• cinereous •
sê-nir-i-ês • Hear it!
Part of Speech: Adjective
Meaning: 1. Like ashes, especially in color, ashen, gray, salt-and-pepper (hair, feathers). 2. Otherwise like ashes, such as food cooked to a crisp.
Notes: According to the Oxford English Dictionary, cinereous occurs fewer than .01 times per million words, yet it belongs to a large lexical family. This family includes two synonyms, cinereal and cineraceous, plus another adjective with a similar meaning, cinerary "related to ashes", as 'a cinerary urn'.
In Play: Cinereous is most often used to describe feathers: "Harold was happy to see a cinereous vulture carry away his dog that had died only recently." However, it almost as often is used to refer to the color of hair: "She had hardly changed at all since he last saw her 20 years ago. Only her hair had changed from brunet to a rather fetching cinereous color."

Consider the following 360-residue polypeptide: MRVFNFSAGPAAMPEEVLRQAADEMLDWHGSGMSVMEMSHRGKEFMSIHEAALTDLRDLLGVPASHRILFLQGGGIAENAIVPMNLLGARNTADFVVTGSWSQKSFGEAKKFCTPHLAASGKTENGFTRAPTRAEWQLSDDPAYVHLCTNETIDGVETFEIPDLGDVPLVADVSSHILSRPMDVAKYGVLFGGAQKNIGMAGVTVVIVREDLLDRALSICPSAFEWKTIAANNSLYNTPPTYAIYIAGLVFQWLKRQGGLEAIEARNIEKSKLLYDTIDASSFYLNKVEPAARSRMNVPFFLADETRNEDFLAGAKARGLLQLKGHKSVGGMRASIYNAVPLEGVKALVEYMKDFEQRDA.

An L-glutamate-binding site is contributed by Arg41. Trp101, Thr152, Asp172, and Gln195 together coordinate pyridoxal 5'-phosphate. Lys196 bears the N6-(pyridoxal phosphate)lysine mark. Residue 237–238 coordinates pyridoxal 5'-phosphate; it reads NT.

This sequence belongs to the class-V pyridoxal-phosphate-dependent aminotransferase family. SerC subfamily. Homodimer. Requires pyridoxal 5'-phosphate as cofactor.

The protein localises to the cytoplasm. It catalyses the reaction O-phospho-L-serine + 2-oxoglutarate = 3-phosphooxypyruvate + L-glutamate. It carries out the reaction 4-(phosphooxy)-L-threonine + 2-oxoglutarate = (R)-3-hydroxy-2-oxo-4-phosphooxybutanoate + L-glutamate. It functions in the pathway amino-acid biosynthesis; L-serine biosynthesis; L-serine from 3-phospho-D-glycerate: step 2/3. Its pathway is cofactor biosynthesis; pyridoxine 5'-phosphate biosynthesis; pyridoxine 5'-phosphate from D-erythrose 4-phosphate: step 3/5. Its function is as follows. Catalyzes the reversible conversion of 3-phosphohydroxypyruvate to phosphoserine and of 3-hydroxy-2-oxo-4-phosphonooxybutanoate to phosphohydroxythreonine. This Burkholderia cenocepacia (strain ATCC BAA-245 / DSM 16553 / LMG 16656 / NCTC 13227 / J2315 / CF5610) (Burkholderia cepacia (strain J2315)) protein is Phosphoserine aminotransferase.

Word History: Today's Good Word is an only slightly modified copy of Latin cinereus "ashen", the adjective for cinis, cineris "ashes". Latin inherited this word from PIE word keni-/koni- "dust, ashes", source also of Greek konis "dust". This word also underlies Latin incinerare "burn to ashes", the past participle of which, incineratus, went into the making of English incinerate. In English it ended up as cinder, apparently borrowed from French cendre "ashes", a descendant of the same Latin ceneris. These are the only reliable traces of the PIE word found in modern Indo-European languages. (Newcomer Mark Schultz found this word and shared it with us; we should all be grateful.)
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